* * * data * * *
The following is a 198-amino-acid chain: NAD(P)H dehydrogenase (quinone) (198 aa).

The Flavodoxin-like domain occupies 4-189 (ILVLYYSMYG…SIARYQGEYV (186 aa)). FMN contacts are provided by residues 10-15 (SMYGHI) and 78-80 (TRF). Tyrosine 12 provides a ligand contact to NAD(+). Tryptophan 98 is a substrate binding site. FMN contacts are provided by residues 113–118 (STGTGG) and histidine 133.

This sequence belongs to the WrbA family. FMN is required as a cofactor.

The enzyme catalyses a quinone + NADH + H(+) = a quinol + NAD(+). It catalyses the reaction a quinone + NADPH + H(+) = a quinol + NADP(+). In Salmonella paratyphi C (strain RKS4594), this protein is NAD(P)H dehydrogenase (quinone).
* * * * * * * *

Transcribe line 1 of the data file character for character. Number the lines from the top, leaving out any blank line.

The following is a 198-amino-acid chain: NAD(P)H dehydrogenase (quinone) (198 aa).